Mosiah 3:7-8, thoughts on the Atonement, LeGrand Baker
A friend asked me if the Atonement happened in the Garden or on the cross. This is my response.
– – – – – – – – – – – – – – – –
44 And being in an agony he prayed more earnestly: and his sweat was as it were great drops of blood falling down to the ground.
7 And lo, he shall suffer temptations, and pain of body, hunger, thirst, and fatigue, even more than man can suffer, except it be unto death; for behold, blood cometh from every pore, so great shall be his anguish for the wickedness and the abominations of his people.
8 And he shall be called Jesus Christ, the Son of God, the Father of heaven and earth, the Creator of all things from the beginning; and his mother shall be called Mary.
Doctrine and Covenants 19:18-19
18 Which suffering caused myself, even God, the greatest of all, to tremble because of pain, and to bleed at every pore, and to suffer both body and spirit—and would that I might not drink the bitter cup, and shrink—
19 Nevertheless, glory be to the Father, and I partook and finished my preparations unto the children of men.
– – – – – – – – – – – – – – – –
I don’t know the answer, but I know what I believe:
The scriptures that say Christ bled from every pore all reference the Garden.
“Great drops of blood” sounds like he lost a lot of blood. The shock to his system and loss of blood would have been enough to kill you and I.
Then the Romans whipped him. Jewish law limited that to 40 stripes, Roman law did not. After the sharp iron barbs in the whip had ripped all the muscle from his back and ribs, those barbs would dig into the lungs. Such a whipping was a death sentence. The soldiers were amazed that he did not die and returned him to Pilot.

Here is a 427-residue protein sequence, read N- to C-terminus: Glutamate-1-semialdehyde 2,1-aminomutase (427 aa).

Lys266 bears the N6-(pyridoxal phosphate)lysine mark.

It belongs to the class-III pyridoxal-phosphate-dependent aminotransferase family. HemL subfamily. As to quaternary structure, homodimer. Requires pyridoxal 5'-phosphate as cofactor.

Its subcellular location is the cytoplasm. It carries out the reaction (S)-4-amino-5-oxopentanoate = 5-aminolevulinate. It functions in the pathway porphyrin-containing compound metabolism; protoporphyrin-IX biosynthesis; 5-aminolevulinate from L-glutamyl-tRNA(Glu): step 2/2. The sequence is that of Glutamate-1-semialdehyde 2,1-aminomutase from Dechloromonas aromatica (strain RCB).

In addition to the physical pain and the pain in the Garden, he also felt the sorrow of being rejected by people he tried to save.
He then experienced the death on the cross as is so vividly described in Psalm 22.
In my view, all of that together was one dreadful experience, and was much more intense than we can possibly imagine. It took place on this little earth but in its magnitude it reached out to encompass the whole universe in the whole duration of linear time. I am always a bit bothered when I hear someone in church try to describe his physical pain on the cross. They try to describe the pain suffered by Jehovah/Jesus, the Great God of Heaven, by comparing it to the pain suffered by hundreds of ordinary people who were killed on similar crosses. I am sure they have no idea what they are talking about.
While his Eternal Self stayed within that wasted body and willed it to not die, his soul took upon himself all of the sins, sorrows, sickness, pain, inequities, and contridictions —-not just for this world, but for God’s children throughout the whole universe—-not just in this physical time but throughout the entirity of our existence.
The Atonement it much bigger than we tend to think. In his poem, A Vision, the Prophet Joseph wrote:
And I heard a great voice bearing record from heav’n,
He’s the Saviour and only begotten of God;
By him, of him, and through him, the worlds were all made,
Even all that careen in the heavens so broad.
Whose inhabitants, too, from the first to the last,
Are sav’d by the very same Saviour of ours;
And, of course, are begotten God’s daughters and sons
By the very same truths and the very same powers (Times and Seasons, February 1, 1843).
The Atonement is infinite and eternal in its sweep, and I don’t like the notion of reducing the magnitude of the event to just the Garden or just the cross, and certainly not just to the physical pain he suffered.